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Simon Ritchie

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since Jul 16, 2015
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Recent posts by Simon Ritchie

Hi all,

I’m developing for a microservice application.  There are several different microservices but all of them use the same database.  I’ve been presented with a user story that requires querying data saved by one microservice (A) and enriching it from another microservice (B).  As I understand it, in a true microservices architecture this should be done by making an API call from B to A using something like a RestTemplate or HttpClient.  But seeing as the tables that contain the information I need are accessible to B from the database, is it a better design decision to simply write a DAO that gets the data I need?
10 months ago

Campbell Ritchie wrote:

Simon Ritchie wrote:. . . Can this be accomplished using streams?

Yes, it probably can, but why? Don't go trying to specify an implementation detail at such an early stage in the process.



Thanks Campbell, I hadn't seen that page before.  I'm trying to use streams and functional programming as much as possible in my development as I'm trying to get up to speed with the technology and using if statements where I work seems to be looked down on.  It's not that they're forbidden but often when code is reviewed I'm encouraged to find a more functional programming solution to conditionality.
1 year ago
Hi,

I'm looking for a way to rewrite the following code using Java 8's functional programming capabilities.

I have a method that returns a list of objects from a database table.  If the list is empty then I return a list of objects from a second, different database table.  Currently this is how I'm handling this logic:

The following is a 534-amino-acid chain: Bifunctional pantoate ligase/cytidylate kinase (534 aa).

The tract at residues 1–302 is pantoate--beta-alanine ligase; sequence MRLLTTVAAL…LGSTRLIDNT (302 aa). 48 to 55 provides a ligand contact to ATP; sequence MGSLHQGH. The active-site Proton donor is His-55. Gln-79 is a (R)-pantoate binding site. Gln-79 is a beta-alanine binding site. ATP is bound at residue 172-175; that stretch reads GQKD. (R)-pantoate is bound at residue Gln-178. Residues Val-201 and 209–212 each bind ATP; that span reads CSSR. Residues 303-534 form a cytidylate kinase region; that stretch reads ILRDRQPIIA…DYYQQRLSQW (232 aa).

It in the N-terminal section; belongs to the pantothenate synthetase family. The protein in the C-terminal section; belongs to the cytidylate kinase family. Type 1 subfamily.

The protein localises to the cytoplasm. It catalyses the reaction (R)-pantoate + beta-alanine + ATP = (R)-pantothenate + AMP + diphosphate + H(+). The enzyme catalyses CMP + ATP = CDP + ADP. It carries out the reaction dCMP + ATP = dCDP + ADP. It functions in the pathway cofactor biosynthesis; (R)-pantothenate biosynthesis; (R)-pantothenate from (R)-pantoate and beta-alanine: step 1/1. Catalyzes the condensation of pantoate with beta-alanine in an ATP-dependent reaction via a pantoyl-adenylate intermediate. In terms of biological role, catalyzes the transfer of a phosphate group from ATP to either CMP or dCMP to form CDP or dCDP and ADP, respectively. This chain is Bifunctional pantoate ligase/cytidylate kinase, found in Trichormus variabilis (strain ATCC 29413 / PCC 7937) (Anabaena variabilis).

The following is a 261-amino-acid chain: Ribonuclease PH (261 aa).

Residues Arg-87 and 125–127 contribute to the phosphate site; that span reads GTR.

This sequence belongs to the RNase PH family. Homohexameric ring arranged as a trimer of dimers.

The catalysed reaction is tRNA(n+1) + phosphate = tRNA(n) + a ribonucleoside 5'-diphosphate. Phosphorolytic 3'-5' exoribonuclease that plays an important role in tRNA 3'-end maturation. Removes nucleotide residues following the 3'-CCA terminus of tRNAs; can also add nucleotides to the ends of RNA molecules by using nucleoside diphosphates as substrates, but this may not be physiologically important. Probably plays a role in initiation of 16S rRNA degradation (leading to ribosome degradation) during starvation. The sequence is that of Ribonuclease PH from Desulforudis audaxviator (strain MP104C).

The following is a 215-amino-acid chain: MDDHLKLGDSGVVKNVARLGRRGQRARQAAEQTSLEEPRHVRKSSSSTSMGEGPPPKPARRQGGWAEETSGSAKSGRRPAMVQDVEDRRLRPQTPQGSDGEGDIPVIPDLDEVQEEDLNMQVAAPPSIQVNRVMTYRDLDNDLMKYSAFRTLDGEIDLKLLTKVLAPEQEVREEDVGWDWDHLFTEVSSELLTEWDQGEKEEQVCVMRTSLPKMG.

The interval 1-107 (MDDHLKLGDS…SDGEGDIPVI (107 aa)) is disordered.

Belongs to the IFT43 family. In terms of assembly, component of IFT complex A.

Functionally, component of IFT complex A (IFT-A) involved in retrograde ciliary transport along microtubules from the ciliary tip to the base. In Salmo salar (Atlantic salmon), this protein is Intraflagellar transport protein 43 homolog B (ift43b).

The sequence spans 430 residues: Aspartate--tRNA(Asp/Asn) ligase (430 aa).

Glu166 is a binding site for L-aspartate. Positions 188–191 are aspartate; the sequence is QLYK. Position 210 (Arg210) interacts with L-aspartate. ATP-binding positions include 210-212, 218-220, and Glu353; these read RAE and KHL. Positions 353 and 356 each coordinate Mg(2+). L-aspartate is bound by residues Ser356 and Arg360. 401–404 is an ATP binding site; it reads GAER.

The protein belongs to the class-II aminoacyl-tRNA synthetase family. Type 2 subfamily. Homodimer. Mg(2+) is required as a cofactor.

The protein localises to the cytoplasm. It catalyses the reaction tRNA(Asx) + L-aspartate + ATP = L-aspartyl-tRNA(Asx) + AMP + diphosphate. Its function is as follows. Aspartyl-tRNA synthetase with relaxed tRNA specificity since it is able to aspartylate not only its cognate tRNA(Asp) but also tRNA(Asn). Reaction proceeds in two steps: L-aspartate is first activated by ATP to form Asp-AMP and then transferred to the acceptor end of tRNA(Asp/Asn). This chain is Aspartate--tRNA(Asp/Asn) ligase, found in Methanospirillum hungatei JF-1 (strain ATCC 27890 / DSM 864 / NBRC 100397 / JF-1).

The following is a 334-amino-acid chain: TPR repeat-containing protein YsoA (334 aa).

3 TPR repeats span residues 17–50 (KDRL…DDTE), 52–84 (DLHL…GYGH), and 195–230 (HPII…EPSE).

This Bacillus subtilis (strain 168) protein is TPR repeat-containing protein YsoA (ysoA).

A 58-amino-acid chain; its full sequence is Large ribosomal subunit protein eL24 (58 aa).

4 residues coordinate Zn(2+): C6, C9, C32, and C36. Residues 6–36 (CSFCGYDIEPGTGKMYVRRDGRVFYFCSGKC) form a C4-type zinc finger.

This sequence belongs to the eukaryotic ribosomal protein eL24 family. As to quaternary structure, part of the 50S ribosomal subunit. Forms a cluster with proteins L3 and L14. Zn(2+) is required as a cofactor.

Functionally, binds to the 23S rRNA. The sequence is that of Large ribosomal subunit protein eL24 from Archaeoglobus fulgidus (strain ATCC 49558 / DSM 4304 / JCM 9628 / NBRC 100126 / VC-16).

Can this be accomplished using streams?
1 year ago
Yes, sorry, I'm using Spring Boot 2.
1 year ago

Stephan van Hulst wrote:Well, since you can't return a List<String> without using some sort of format, how is it converted?



Sorry Stephan, not sure I understand.  I'm using Postman to validate the responses from the endpoint and this is the raw data that's being returned:

["item 1","item 2","item 3","item 4"]

I'm not doing any conversion of the data that I can see.  The repository returns a List of Strings, as does the service and finally the controller.
1 year ago
It's not JSON, it's just a List<String> variable that's being returned (one of the front-end developers here requested it for an autocomplete text field).  I have additional test cases where I'm using the MockMvcResultMatchers content() method to check the JSON response against an expected response but those cases relate to methods that return JSON data.

1 year ago

Junilu Lacar wrote:What code are you testing there though? Certainly not the mock object. Are you testing the way you are parsing the response?



Sorry, I should have been more clear.  Yes, I'm testing the response.  The code I've posted there is taken from an integration test I've written for the microservice.  I'm using a MockMvc object and I've also configured the class so that a couple of SQL scripts will run before each test.  The scripts will create the database tables and populate them with mock data that I intend to use to verify the service is returning data correctly.
1 year ago
If I can bump this thread again, I've a short question on the best way to test an endpoint response.  

I have an endpoint that returns a List of Strings from a database table



I've mocked my data so that this method returns a List with the following items only

"item 1", "item 2", "item 3", "item 4"

Currently the endpoint returns the List of Strings in the following format